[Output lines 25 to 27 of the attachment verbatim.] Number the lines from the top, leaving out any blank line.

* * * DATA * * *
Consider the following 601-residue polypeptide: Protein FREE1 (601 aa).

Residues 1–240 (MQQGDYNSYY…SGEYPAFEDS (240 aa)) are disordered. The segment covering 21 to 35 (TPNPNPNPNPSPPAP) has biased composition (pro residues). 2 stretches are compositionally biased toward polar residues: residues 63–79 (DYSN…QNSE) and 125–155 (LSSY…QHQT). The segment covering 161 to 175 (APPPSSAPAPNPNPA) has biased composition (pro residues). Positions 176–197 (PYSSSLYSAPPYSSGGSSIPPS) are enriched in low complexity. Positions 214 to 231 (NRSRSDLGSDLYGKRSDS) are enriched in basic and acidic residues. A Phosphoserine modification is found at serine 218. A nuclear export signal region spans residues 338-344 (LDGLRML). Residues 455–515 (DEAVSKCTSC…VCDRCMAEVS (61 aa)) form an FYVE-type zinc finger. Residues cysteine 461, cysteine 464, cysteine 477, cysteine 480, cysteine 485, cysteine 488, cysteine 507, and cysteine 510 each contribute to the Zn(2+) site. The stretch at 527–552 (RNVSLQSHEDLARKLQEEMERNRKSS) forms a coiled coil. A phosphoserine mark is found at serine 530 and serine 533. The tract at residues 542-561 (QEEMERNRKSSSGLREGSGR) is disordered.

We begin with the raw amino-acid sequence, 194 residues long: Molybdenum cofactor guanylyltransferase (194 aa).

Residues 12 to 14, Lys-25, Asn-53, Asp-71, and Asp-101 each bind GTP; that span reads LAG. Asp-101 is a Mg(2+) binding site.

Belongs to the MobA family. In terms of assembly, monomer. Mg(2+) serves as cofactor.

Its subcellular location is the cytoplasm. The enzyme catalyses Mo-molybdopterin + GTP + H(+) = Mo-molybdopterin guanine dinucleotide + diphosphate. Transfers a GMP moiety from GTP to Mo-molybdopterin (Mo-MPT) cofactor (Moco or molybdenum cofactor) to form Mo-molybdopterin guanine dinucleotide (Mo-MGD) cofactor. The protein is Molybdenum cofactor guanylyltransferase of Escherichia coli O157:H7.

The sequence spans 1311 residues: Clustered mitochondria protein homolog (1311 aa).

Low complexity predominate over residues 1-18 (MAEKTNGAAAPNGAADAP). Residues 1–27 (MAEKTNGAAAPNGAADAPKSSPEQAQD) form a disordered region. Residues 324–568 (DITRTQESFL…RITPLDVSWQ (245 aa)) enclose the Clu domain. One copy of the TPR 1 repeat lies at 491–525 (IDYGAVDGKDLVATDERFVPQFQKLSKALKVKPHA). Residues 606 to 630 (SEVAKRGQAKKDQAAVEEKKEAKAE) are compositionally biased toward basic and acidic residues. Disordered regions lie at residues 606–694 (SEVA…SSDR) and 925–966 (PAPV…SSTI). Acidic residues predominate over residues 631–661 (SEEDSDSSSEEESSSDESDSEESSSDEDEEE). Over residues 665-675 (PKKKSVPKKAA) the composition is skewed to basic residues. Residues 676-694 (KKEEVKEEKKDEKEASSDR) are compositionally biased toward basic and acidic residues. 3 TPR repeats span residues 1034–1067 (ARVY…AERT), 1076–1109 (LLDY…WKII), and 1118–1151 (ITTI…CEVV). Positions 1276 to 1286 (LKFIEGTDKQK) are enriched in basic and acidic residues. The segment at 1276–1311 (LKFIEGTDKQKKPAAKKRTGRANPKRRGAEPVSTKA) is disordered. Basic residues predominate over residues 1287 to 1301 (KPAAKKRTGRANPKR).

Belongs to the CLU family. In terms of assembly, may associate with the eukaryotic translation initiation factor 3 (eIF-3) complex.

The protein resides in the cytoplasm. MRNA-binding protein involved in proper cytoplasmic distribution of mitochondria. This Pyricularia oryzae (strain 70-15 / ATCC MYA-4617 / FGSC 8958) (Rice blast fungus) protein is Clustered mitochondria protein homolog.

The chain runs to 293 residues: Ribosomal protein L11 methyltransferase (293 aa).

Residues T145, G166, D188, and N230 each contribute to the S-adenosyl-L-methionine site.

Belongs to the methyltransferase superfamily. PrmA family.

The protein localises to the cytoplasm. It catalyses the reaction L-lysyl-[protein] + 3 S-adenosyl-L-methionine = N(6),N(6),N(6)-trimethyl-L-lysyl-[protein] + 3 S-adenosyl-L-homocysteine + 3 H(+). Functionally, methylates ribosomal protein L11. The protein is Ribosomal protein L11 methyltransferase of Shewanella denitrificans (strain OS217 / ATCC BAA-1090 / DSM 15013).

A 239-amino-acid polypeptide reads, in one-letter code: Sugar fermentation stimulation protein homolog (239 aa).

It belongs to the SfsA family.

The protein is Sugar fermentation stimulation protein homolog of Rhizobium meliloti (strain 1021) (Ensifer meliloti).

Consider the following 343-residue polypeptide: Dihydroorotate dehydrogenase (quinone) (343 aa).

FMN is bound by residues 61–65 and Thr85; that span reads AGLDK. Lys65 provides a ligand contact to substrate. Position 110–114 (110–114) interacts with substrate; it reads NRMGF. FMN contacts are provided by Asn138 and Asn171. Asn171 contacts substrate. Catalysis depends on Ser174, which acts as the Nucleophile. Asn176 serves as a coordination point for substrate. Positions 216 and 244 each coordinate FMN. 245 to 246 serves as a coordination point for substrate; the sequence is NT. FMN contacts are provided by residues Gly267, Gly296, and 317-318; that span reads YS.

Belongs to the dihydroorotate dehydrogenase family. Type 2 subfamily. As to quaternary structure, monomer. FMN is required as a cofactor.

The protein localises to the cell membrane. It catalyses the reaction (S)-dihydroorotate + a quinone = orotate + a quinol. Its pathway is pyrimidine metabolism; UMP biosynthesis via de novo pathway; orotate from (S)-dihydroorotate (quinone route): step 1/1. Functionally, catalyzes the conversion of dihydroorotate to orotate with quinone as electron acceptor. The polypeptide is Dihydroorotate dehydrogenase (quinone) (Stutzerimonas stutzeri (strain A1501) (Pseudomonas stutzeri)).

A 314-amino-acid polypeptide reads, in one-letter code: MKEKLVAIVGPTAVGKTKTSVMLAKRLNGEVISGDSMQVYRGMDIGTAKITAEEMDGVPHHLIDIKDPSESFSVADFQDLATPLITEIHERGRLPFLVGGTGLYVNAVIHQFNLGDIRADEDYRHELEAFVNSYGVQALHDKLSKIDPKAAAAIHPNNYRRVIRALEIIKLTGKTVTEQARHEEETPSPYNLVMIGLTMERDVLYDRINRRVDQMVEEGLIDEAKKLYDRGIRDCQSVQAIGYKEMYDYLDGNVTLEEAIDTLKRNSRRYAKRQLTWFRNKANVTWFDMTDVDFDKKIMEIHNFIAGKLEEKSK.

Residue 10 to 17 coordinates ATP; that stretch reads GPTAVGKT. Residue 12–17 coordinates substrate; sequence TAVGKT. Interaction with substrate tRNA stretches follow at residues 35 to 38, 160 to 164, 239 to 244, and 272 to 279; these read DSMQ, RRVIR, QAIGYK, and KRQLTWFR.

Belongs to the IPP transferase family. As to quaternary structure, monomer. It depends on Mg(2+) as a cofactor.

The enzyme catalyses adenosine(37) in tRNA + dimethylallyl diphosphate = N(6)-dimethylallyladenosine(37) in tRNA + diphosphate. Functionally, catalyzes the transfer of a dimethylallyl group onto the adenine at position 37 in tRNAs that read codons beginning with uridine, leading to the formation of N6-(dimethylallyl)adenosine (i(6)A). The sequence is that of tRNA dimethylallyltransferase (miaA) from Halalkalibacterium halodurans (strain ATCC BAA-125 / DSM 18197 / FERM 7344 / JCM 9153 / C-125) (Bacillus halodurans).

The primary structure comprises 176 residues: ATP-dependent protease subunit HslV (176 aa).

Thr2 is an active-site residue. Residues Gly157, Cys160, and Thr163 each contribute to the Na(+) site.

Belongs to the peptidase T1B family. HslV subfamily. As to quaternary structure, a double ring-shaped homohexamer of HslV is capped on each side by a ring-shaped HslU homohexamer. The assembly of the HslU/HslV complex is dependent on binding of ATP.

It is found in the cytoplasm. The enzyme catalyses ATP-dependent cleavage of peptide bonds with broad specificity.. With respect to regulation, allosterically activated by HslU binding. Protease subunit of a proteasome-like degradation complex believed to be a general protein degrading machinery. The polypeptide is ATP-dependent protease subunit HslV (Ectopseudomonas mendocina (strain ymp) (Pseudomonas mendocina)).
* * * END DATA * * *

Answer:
The enzyme catalyses adenosine(37) in tRNA + dimethylallyl diphosphate = N(6)-dimethylallyladenosine(37) in tRNA + diphosphate. Functionally, catalyzes the transfer of a dimethylallyl group onto the adenine at position 37 in tRNAs that read codons beginning with uridine, leading to the formation of N6-(dimethylallyl)adenosine (i(6)A). The sequence is that of tRNA dimethylallyltransferase (miaA) from Halalkalibacterium halodurans (strain ATCC BAA-125 / DSM 18197 / FERM 7344 / JCM 9153 / C-125) (Bacillus halodurans).

The primary structure comprises 176 residues: ATP-dependent protease subunit HslV (176 aa).

Thr2 is an active-site residue. Residues Gly157, Cys160, and Thr163 each contribute to the Na(+) site.